Maine cop joins Niskayuna police force
Munger sworn in after board votes to approve hiring
NISKAYUNA The Niskayuna Town Board on Tuesday night hired a new police officer, approved a consulting agreement aimed at saving the town money and approved the 2014 salary schedule for non-union employees.
The new police officer comes to the town with seven years of law enforcement experience.
Ian C. Munger, 35, grew up in Maine, but has family ties to Niskayuna through his wife, Beth. Her twin sister lives in Niskayuna. The couple has a 6-month-old son, Christopher.
“It’s just something that I’ve always really wanted to do,” Munger said of his career in law enforcement. “I enjoy giving back to the community, being a part of the community, working with a great group of guys and really having a job that I can feel proud of.”
Munger, his wife and son next to him, was sworn in by town Supervisor Joe Landry after the board approved his hiring. The Niskayuna Police Department has 27 officers, including command staff.
Despite his law enforcement experience in Maine, Munger still must go through the police academy here. He is to start the six months of training next month.
Also Tuesday night, the board approved the 2014 salary schedule for non-union town employees by a vote of 3-1. Board member Julie McDonnell voted against it, while Liz Orzel Kasper was not present.
The salary schedule covers department heads and part-time employees.
In explaining her vote, McDonnell said she had “some concerns about a few of the top salaries.” She said she didn’t feel as though she had enough time to address those concerns prior to the meeting, so she voted no.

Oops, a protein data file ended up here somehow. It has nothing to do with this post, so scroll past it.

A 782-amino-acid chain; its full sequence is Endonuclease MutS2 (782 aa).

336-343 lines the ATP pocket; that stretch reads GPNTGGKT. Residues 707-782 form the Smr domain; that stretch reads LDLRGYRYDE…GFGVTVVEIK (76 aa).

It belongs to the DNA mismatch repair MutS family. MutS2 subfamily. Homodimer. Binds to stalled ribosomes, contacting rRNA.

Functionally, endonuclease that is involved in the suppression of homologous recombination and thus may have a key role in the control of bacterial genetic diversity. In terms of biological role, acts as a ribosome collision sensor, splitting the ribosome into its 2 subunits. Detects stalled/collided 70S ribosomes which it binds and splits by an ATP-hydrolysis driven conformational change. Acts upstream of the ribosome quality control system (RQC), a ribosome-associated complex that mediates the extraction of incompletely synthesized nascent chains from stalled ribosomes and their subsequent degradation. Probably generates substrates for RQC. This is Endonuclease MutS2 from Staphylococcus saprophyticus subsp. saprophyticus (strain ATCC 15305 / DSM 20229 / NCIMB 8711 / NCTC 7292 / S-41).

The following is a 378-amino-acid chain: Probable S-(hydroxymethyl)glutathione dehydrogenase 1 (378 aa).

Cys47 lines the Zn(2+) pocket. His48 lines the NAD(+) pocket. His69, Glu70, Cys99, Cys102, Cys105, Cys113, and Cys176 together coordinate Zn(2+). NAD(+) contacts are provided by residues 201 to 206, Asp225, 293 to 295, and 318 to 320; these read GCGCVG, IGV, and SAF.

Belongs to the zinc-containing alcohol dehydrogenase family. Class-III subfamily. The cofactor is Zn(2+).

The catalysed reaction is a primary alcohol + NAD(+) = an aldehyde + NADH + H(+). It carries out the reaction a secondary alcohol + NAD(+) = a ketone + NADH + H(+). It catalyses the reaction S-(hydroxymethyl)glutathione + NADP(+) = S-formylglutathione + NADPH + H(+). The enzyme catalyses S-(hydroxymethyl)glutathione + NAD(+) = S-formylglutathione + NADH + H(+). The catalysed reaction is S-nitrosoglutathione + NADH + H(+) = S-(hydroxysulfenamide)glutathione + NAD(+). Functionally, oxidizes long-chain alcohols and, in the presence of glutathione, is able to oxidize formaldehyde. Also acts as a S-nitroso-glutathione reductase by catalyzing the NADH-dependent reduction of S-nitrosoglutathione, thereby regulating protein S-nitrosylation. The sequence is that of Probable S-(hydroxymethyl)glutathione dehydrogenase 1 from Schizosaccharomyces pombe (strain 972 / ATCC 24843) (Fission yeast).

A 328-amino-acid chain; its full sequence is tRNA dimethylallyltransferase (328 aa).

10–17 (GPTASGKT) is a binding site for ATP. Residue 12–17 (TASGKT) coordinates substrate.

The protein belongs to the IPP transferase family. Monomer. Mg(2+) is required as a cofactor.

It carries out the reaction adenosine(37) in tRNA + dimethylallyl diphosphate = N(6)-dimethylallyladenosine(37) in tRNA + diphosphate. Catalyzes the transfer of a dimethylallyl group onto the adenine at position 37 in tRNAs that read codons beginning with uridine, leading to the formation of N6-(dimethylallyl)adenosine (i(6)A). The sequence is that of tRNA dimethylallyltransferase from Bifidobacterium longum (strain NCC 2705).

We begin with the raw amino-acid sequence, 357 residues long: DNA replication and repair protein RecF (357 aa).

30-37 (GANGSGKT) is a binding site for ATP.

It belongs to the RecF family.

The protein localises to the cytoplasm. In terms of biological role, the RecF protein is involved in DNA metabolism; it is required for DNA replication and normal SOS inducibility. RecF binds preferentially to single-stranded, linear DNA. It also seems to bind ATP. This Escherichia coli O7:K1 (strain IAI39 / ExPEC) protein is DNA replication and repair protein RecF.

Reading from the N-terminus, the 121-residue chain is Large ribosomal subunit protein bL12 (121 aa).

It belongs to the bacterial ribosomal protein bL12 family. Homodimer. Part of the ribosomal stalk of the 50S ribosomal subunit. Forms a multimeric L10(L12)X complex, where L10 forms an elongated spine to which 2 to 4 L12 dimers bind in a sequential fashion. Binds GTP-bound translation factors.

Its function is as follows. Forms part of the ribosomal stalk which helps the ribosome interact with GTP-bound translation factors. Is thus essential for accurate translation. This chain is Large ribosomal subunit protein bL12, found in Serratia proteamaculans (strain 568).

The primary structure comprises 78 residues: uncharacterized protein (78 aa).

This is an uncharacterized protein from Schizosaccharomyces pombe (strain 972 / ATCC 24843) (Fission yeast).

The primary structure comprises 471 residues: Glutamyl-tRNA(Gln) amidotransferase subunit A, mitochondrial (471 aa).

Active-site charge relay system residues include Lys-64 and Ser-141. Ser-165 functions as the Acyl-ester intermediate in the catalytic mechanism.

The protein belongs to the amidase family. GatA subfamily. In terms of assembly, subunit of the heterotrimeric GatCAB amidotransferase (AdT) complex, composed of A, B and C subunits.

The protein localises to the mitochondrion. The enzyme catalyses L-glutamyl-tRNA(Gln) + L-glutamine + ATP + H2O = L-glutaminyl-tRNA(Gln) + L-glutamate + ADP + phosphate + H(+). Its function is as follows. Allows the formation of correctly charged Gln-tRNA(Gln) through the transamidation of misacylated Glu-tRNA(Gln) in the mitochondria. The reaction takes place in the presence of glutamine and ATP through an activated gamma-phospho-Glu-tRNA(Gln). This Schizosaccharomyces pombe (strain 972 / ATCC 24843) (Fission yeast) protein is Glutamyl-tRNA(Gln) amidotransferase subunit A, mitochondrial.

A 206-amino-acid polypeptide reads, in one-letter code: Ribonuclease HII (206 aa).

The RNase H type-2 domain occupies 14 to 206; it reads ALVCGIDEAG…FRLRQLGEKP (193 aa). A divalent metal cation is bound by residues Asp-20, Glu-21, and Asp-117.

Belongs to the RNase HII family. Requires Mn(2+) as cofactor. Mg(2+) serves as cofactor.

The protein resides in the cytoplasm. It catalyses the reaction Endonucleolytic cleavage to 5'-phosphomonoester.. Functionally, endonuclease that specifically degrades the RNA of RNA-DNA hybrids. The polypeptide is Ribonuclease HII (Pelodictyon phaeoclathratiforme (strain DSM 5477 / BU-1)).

Afterward, she said those concerns related to longevity increases she thought were high, but she declined to elaborate further. She said she didn’t have enough time to propose an alternative.
Meanwhile, the board approved retaining the services of Troy & Banks, of Buffalo, to review franchise fee terms in the town’s cable television franchise agreement. The firm is to look for any underpayments by Time Warner Cable and then take a fee of half of any money recovered.
The firm is also to review the town’s utilities, looking for refunds, credits or other cost reductions, taking 20 to 25 percent of the money recovered there. If no money is recovered, the company gets nothing.
Landry said the town hires firms to review those areas every five years or so.
The board also promoted Matthew Yetto to the position of deputy water and sewer superintendent. Yetto was previously a senior engineer for the town.
Yetto has essentially been second in command in the department for some time, but now officially has the title.